Donor

        11. You are right that the operating doctrines from the intellectuals is imperialism

        I’m not sure whether you agree or disagree with this:  In the dance between the Merchants of Death and the erudite members of the  National Security Community, the intellectuals are the junior partners — after-the-fact rationalizers for what the sponsors of the War Against East Asia want.  Keeping Syria out of Russian hands makes a lot of sense if you are playing Risk!  And that is what the Ph.Ds writing for Foreign Affairs are playing with their spheres of influence and other mumbo jumbo.

        Like so many issues of “public” policy, there are layers and layers and layers of bullshit.

        • Ohio Barbarian (13443 posts)
          Moderator

          12. Sure, because those same intellectuals often get paid, at least indirectly, for

          reaching the conclusions they do. If they’re really good at it they’ll get to be on the Raytheon Board of Directors or something for awhile.

          Your perspective is rational and reasonable. The intellectuals spew bullshit to justify conquest, pacification, whatever the imperial adventure name of the day is, for the real goals of increasing profit and global power for our oligarchical elite. IOW, some big political donors. Political speech writers and corporate media hacks water that intellectual stuff down for both politicians and the public.

          There are some smart people in government and in intelligence agencies who counsel against imperial expansion, but they are either ignored or forced out, while many others just STFU and go with the flow.

          Or, as my dad would say, “Money talks and bullshit walks.”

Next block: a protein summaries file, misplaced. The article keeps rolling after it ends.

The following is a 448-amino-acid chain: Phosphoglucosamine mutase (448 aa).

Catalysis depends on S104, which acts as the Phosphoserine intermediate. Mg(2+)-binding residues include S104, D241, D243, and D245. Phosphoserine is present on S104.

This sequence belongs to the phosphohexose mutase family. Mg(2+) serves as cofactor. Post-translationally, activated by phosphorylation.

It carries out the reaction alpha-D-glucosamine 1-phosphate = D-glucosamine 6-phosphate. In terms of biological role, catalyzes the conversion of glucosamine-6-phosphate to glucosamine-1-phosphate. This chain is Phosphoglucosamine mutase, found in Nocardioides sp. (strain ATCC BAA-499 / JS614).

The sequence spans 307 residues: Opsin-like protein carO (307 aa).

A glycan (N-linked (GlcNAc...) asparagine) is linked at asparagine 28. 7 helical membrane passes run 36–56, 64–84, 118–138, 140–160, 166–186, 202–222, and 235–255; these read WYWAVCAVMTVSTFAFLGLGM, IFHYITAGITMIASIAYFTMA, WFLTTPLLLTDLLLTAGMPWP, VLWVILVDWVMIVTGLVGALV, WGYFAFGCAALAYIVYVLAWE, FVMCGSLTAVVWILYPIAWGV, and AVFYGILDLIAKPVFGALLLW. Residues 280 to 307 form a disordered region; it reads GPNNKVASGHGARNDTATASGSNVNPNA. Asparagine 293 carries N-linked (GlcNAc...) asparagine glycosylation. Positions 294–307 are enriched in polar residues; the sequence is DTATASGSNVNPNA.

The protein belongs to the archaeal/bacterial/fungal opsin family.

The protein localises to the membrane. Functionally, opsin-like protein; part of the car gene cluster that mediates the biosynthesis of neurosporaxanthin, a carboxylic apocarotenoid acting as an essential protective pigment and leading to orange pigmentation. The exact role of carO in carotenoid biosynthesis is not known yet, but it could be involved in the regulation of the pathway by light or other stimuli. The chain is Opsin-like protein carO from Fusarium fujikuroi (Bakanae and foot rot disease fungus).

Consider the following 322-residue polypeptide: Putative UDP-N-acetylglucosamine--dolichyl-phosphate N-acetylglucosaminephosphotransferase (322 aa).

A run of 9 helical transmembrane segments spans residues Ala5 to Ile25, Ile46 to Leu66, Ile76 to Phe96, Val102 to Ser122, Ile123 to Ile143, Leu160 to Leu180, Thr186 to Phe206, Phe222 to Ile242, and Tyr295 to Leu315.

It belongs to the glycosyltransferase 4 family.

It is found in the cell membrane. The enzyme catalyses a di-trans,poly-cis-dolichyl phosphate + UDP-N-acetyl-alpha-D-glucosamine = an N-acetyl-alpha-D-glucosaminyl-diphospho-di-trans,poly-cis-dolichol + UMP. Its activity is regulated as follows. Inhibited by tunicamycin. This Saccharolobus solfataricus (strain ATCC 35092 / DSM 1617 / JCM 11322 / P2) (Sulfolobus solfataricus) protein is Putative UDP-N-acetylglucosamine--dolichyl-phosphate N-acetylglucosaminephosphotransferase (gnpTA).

No man ought to stay poor so another man can get rich. --Newton Knight
          • Fire with Fire (1735 posts)
            Donor

            13. I grew up in Texas and I use that expression all the time

            It always gets a knowing nod, and often a chuckle.  But I still don’t know what it means.

            I use it as you quoted it here, and I guess by common usage it means more or less that Money motivates and Talk doesn’t.

            I love the fact that it is basically incoherent — which is the point about bullshit walking.  The only thing I miss about Texas is the poetic way we Texans speak.

            • Ohio Barbarian (13443 posts)
              Moderator

              14. I was born and raised in San Antonio. I left because I couldn't stand the

              weather back in the 1980s-global warming was changing the climate, summers became literally hotter and longer, flora and fauna changed, nasty critters like fire ants and scorpions and evangelical preachers and arrogant capitalist pigs took over. I was also literally allergic to almost everything that grew there.

              I still miss the food and some of the festivals, but there’s plenty where I’m at, too.

              I guess the saying is one of those inherently funny things where the style and method of delivery is just as important as the words themselves.

              No man ought to stay poor so another man can get rich. --Newton Knight
  • Ohio Barbarian (13443 posts)
    Moderator

    7. I haven't watched the video; recommended for the commentary.